Other risky meats that didn't land in the "Highest" or "High" risk categories but still pose a smaller foodborne-illness threat are barbecued beef and pork, deli meats, pork, roast beef, chicken nuggets, ham, and sausage. "Most of those foods are pre-cooked," Klein says, in industrial kitchens with fewer opportunities for dirty hands to dirty your meat. "Unfortunately, those products tend to be the least nutritious. Sometimes, the relationship between nutrition and safety doesn't always match."

Stay Safe

"Consumers should be able to enjoy the foods they like without worrying that it's going to send them to the hospital," she says, but ultimately, it's up to you to gird yourself against the mistakes and other dirty practices of the meat and poultry industries.

The American Meat Institute, a trade group representing meat producers and slaughterhouses, largely defended its safety record after reading CSPI's report, but, their statement read, "We do agree with CSPI's perspective that better food attribution data is needed to understand the causes of foodborne illnesses and potential strategies for improvement."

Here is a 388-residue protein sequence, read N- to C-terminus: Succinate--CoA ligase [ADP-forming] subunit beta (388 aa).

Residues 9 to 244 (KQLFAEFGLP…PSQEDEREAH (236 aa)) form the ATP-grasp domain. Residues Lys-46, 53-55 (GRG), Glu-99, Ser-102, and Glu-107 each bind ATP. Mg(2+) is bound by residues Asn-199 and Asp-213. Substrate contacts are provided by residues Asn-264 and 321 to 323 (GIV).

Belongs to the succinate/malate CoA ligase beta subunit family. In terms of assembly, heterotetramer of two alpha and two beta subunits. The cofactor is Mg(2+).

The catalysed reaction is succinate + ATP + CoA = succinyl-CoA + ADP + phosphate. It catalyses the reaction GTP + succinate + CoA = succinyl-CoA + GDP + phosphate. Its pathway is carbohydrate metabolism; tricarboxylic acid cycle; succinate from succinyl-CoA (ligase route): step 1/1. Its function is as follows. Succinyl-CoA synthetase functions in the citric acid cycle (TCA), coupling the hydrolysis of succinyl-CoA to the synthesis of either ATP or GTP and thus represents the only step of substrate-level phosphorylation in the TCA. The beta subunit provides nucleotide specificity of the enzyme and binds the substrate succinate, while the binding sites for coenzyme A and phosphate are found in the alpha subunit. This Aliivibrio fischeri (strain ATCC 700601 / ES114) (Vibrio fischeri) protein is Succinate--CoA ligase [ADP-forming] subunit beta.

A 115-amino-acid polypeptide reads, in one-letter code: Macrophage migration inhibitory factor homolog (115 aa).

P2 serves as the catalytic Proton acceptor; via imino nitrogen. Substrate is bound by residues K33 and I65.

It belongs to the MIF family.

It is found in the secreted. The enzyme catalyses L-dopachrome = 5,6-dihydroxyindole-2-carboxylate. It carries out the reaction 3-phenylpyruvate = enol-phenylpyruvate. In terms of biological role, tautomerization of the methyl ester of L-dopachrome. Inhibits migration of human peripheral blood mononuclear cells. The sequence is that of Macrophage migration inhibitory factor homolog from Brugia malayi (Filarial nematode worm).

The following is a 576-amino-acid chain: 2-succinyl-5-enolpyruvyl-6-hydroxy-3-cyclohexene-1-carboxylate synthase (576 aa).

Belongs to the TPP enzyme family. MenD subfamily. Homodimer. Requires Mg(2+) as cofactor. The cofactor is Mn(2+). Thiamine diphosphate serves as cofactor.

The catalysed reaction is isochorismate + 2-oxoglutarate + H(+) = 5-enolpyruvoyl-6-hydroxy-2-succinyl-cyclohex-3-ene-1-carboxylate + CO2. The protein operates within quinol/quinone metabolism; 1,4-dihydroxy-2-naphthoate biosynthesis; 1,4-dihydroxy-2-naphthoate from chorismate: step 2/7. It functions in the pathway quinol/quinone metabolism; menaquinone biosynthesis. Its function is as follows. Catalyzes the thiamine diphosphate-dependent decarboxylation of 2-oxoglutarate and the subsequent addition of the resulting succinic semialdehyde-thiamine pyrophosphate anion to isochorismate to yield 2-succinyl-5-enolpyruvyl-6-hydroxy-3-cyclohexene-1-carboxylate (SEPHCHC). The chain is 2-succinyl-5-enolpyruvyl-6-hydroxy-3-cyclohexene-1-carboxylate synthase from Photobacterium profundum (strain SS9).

"Our current advice? Practice defensive eating," says Klein. Assume that all your meat is "hazardous material," she adds, and follow these commonsense meat-handling tips:

• Wash everything, including your hands. Wash your hands in soapy water for 20 seconds before handling food. (Regular soap will do—don't resort to using antibacterial soaps, which release nasty chemicals into your water supply.)

• Separate. Don't let the fresh produce you plan to eat raw come anywhere near your raw meat as you prepare them.

• Disinfect. After you cut your meat, wash cutting boards with hot soapy water and spray them and your countertops down with undiluted white vinegar followed by undiluted hydrogen peroxide, and don't rinse or wipe down the surfaces afterward. Doing so will kill E. coli, Listeria, and Salmonella bacteria, according to a study in Food Microbiology.

• Add a meat thermometer to your kitchen gear. And adhere to U.S. Department of Agriculture–recommended cooking times for meats.

• Refrigerate leftovers within two hours. This goes for foods you’ve cooked at home and that doggy bag you brought home from the restaurant.